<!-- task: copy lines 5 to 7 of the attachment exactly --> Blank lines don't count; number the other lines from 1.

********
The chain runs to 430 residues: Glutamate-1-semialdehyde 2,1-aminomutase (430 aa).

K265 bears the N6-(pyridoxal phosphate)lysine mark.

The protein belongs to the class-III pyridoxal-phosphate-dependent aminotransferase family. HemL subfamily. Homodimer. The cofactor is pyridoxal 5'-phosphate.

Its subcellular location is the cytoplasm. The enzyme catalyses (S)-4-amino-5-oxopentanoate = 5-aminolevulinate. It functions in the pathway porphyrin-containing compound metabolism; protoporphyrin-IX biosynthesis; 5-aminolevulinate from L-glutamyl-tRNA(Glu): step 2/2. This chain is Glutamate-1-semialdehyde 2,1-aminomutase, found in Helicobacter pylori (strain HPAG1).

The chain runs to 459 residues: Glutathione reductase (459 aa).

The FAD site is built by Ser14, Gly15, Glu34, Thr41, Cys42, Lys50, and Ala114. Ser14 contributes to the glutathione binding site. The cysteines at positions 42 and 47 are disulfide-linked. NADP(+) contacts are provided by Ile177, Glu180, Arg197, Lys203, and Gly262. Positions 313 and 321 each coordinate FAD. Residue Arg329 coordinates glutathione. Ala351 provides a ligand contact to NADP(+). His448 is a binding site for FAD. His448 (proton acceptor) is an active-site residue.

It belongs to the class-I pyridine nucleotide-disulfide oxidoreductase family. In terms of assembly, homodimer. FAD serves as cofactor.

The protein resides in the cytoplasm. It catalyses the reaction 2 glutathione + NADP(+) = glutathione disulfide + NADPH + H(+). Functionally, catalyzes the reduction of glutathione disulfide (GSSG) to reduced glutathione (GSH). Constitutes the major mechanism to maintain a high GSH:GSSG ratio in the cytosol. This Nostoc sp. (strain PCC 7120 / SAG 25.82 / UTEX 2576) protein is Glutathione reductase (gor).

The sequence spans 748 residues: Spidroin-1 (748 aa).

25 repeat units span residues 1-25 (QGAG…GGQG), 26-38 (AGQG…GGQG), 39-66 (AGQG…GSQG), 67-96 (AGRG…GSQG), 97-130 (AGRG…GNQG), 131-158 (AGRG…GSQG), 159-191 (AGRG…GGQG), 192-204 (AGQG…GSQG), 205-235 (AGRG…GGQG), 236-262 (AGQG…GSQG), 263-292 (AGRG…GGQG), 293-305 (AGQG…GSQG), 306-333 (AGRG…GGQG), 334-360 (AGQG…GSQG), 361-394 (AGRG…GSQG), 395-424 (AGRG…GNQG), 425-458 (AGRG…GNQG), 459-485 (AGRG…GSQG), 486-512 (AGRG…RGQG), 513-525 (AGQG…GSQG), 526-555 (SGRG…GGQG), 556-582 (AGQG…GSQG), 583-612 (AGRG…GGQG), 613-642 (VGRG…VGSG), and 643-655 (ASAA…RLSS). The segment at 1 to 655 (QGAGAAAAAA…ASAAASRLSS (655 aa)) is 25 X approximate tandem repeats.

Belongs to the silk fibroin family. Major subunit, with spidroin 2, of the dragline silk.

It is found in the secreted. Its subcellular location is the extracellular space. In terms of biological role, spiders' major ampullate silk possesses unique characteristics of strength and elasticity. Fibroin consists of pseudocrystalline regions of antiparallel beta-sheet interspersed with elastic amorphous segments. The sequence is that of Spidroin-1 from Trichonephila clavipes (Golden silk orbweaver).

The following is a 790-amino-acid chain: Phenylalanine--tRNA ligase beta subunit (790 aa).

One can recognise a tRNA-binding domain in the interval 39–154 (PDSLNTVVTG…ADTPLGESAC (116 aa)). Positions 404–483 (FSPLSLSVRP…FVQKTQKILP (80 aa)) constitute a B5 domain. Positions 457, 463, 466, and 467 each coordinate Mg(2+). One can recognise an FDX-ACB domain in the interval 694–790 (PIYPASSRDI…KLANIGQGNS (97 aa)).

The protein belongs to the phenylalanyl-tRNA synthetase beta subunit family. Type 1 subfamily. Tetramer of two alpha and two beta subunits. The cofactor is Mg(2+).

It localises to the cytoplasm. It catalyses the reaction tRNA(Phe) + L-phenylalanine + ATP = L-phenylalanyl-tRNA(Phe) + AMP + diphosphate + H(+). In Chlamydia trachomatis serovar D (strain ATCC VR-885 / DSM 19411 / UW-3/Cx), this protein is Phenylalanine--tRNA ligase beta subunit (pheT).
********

The chain runs to 459 residues: Glutathione reductase (459 aa).

The FAD site is built by Ser14, Gly15, Glu34, Thr41, Cys42, Lys50, and Ala114. Ser14 contributes to the glutathione binding site. The cysteines at positions 42 and 47 are disulfide-linked. NADP(+) contacts are provided by Ile177, Glu180, Arg197, Lys203, and Gly262. Positions 313 and 321 each coordinate FAD. Residue Arg329 coordinates glutathione. Ala351 provides a ligand contact to NADP(+). His448 is a binding site for FAD. His448 (proton acceptor) is an active-site residue.

It belongs to the class-I pyridine nucleotide-disulfide oxidoreductase family. In terms of assembly, homodimer. FAD serves as cofactor.